8 Friends And 1 Communal Vegetable Garden; Sharing Work, Fellowship And Bounty

This is the first installment of an ongoing series about 8 friends and their communal garden.

Planning Session

Last Sunday a group of friends met at a Brookland home over mimosas to plan a communal vegetable garden. Most of us don’t have the space for a large vegetable garden, some bring a wealth of gardening knowledge, other not so much. What we all have in common is raucous enduring friendships and a love for all things green. It all started when Tender, a Brookland homeowner, realized that he could make better use of his large back yard and figured why not make it a group effort? The result was a planning session a few days later where we fleshed out a tentative planting schedule and decided what to plant. The group agreed to a few ground rules 1) When the garden is planted, the care and maintenance work will be done as group 2) we will split the costs of materials 3) we will take turns providing food so it doesn’t fall on Tender every time and 4) have fun! The steps of our plan are outlined below. We will follow-up with updates here on the blog as we go, hopefully we will have some great results and tips to share!

Garden Area Today

Phase 1) Prepare the bed. We decided we need to get started now – and we are calling it operation “measure/kill/till”. The measurement came into play as a rough estimate of the space needed once we determined what veggies we would try to grow. We didn’t want to resort to killing the grass by using a chemical treatment, but we felt we had to. If it were earlier in the season, we would have laid down a tarp, and if the sod was thick enough we would have tried to cut and roll it off. So, chemicals it was. So we started. Once the grass is dead, we will start tilling and do other bed preparations.

Killing Off The Grass

Phase 2) The group plans to get together again in a few weeks. The agenda will be firming up planting schedule, final fall prep and planting anything that can go in the ground now. Potential plants to put in now are horseradish,  rhubarb, and turnip greens. Sometime during the fall or winter we will build a shed.

Phase 3) In the spring we will lay down newspaper, mulch, and plant. Our tentative planning schedule is:
Pre frost – spinach, carrots,  beets, radishes,
After frost – brussel sprouts, cucumbers, eggplant, peppers, sweet potatoes, pumpkins, butternut squash, regular squash, tomatoes, watermelon, tomatillos

Phase 4) Maintain, weed, water

Phase 5) Eating, drinking and being merry!

3 thoughts on “8 Friends And 1 Communal Vegetable Garden; Sharing Work, Fellowship And Bounty”

  1. This is fantastic!

    When we went on the Brookland House & Garden tour this past Spring we observed that hardly any of the gardens were edible. We, truthfully my wife, have been organically vegetable gardening for four years and we love it. I’m sure you’ll get lots of advice from other veggie gardeners but if I could offer up only one suggestion it would be to utilize a drip irrigation system and place it on an automatic timer. The benefits: it saves a lot time and effort every day, your tender veggies are assured an appropriate amount of water everyday, no need to worry if you go out of town for awhile, and it’s fairly inexpensive. The downside: none.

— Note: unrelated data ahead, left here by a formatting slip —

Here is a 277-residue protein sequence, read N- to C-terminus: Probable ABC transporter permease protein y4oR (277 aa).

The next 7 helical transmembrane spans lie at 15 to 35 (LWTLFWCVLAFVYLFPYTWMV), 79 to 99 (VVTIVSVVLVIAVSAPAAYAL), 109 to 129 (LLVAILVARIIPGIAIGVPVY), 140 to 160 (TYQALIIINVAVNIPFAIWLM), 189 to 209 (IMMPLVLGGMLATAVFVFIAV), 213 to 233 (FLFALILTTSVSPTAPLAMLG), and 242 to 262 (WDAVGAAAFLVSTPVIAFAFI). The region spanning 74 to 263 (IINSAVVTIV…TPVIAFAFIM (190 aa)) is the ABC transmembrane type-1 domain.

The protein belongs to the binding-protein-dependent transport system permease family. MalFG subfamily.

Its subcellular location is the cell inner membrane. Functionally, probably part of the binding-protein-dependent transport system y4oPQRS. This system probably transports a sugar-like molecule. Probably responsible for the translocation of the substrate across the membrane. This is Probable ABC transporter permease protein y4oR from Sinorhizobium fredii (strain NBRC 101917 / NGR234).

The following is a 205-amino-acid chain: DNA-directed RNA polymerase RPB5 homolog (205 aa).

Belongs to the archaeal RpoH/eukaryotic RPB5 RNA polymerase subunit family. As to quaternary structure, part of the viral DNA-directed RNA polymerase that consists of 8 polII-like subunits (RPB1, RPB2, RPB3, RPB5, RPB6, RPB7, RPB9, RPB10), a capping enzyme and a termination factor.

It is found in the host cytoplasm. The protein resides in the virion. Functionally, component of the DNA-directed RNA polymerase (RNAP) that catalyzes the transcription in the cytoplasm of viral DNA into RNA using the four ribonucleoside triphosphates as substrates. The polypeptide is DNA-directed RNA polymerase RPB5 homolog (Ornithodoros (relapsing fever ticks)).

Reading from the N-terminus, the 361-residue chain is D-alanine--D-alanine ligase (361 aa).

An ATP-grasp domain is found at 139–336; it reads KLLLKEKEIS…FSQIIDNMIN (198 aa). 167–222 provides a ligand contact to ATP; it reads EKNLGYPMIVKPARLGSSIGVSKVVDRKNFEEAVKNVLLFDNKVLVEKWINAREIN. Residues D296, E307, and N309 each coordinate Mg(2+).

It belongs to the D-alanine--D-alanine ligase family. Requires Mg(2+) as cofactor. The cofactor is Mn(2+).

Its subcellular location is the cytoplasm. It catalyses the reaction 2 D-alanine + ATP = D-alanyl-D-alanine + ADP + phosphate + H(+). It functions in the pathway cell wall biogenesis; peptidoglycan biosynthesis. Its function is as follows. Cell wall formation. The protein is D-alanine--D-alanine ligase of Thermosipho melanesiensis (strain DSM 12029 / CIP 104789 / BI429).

If your interested in taking a look at our watering system send me an email and we can arrange a time.

    Here’s link to a photo of our raised beds we built this past Spring: http://randomwalkway.blogspot.com/2012/04/our-new-beds.html

    P.S. One other odd tip…buy a plastic owl. As nutty as it sounds it’s definitely worth the investment ($30 bucks or so) as it keeps most but not all birds and squirrels away from our hard earned bounty so long as its moved about once a week (otherwise the critters figure out it’s not the real deal). We got one on Amazon with a tiny solar panel on its head that causes the head to rotate every couple minutes (kinda hilarious): http://tinyurl.com/8n9d74l

    P.S.S. (or is it P.P.S?) We grow a leafy veggie called molokhia. It’s also called Egyptian spinach and is something I’ve never seen in any grocery store. Once cooked it has a slight similarity to okra in terms of its mucilaginous quality. We love it and it grows like crazy. If you want to try it out we have plenty of seeds and can pass some along to you.

    Happy gardening!!!!!

    1. Wow Rick, Thanks!! First off, I am so buying that owl! I forgot to add in the post that one of our agreements was to be as organic as possible. Yes, on the drip irrigation. Since we are starting with such a blank slate, it only makes sense. Plus, we didn’t want the watering to become onerous. Wow! Those cedar beds are gorgeous! We also have a lot of raised beds at my house made out of repurposed materials like wooden shipping crates.

      Glad you liked the story. Our hope is to maybe inspire others to give it a shot. It is a lot less work with everyone chipping in. I’ll have another update soon when the bed is prepared.

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